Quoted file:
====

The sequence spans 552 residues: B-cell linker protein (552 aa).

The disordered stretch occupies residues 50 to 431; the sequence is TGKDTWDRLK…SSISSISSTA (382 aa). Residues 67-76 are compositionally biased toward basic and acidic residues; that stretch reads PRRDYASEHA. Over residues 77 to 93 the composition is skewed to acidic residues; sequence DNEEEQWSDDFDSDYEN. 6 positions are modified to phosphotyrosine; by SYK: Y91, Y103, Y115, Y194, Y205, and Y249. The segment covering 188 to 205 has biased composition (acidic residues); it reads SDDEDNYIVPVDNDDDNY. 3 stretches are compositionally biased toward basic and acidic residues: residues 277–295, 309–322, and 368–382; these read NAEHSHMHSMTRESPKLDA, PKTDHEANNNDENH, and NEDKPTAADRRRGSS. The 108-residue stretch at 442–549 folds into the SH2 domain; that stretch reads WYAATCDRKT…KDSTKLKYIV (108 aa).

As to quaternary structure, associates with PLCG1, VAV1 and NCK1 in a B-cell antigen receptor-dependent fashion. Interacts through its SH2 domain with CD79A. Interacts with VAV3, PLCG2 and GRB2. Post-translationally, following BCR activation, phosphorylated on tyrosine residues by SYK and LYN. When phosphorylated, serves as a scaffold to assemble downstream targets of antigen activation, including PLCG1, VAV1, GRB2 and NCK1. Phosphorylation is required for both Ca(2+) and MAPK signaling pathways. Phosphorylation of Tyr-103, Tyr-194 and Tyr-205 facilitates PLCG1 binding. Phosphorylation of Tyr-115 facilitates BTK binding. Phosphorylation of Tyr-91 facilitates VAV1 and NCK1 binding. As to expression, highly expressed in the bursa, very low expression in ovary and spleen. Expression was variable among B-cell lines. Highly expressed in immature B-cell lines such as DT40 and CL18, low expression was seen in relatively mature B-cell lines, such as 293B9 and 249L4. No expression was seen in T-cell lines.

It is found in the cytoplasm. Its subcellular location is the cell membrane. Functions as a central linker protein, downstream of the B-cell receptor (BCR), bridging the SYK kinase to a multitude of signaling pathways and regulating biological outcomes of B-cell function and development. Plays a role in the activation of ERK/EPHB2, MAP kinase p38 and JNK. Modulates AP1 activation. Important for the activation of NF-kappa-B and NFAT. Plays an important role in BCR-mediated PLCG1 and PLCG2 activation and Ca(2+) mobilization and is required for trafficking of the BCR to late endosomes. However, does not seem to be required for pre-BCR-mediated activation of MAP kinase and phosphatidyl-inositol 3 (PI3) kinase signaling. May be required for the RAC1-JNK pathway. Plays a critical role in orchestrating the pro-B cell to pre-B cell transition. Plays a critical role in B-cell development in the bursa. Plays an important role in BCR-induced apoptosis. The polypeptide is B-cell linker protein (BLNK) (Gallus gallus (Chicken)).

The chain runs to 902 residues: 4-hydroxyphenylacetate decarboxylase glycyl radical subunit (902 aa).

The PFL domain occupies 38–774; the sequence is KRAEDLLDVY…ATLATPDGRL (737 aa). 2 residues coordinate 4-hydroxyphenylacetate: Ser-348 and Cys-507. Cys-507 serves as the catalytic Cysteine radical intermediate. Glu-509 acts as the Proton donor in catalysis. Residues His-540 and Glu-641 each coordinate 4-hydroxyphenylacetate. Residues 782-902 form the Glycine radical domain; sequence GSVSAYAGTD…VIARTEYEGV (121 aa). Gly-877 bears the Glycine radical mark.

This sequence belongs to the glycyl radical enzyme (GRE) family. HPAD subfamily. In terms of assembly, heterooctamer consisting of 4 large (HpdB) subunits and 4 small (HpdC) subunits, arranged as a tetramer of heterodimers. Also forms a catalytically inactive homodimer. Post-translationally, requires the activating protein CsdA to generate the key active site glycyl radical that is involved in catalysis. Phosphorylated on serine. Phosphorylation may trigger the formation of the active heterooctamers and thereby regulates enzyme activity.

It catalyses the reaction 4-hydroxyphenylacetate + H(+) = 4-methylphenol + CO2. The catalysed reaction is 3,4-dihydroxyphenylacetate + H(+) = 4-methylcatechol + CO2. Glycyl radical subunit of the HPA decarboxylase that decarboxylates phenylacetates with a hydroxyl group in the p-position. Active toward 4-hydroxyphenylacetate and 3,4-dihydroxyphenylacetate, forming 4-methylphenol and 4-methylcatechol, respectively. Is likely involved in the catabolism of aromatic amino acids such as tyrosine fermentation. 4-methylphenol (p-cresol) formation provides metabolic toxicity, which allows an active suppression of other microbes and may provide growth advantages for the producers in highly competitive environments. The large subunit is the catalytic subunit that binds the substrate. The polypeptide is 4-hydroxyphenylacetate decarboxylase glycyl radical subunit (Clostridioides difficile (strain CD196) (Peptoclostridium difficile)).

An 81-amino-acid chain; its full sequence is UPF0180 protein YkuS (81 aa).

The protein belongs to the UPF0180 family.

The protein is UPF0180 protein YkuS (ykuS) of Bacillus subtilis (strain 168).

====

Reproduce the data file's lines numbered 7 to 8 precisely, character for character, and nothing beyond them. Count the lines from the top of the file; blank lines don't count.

This sequence belongs to the glycyl radical enzyme (GRE) family. HPAD subfamily. In terms of assembly, heterooctamer consisting of 4 large (HpdB) subunits and 4 small (HpdC) subunits, arranged as a tetramer of heterodimers. Also forms a catalytically inactive homodimer. Post-translationally, requires the activating protein CsdA to generate the key active site glycyl radical that is involved in catalysis. Phosphorylated on serine. Phosphorylation may trigger the formation of the active heterooctamers and thereby regulates enzyme activity.

It catalyses the reaction 4-hydroxyphenylacetate + H(+) = 4-methylphenol + CO2. The catalysed reaction is 3,4-dihydroxyphenylacetate + H(+) = 4-methylcatechol + CO2. Glycyl radical subunit of the HPA decarboxylase that decarboxylates phenylacetates with a hydroxyl group in the p-position. Active toward 4-hydroxyphenylacetate and 3,4-dihydroxyphenylacetate, forming 4-methylphenol and 4-methylcatechol, respectively. Is likely involved in the catabolism of aromatic amino acids such as tyrosine fermentation. 4-methylphenol (p-cresol) formation provides metabolic toxicity, which allows an active suppression of other microbes and may provide growth advantages for the producers in highly competitive environments. The large subunit is the catalytic subunit that binds the substrate. The polypeptide is 4-hydroxyphenylacetate decarboxylase glycyl radical subunit (Clostridioides difficile (strain CD196) (Peptoclostridium difficile)).